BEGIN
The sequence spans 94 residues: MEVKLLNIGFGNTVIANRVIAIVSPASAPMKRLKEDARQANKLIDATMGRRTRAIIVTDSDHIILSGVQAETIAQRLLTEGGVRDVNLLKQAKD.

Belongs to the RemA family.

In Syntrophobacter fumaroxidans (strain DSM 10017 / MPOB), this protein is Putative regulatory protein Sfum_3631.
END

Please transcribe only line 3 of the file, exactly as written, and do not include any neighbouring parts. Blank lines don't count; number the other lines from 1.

In Syntrophobacter fumaroxidans (strain DSM 10017 / MPOB), this protein is Putative regulatory protein Sfum_3631.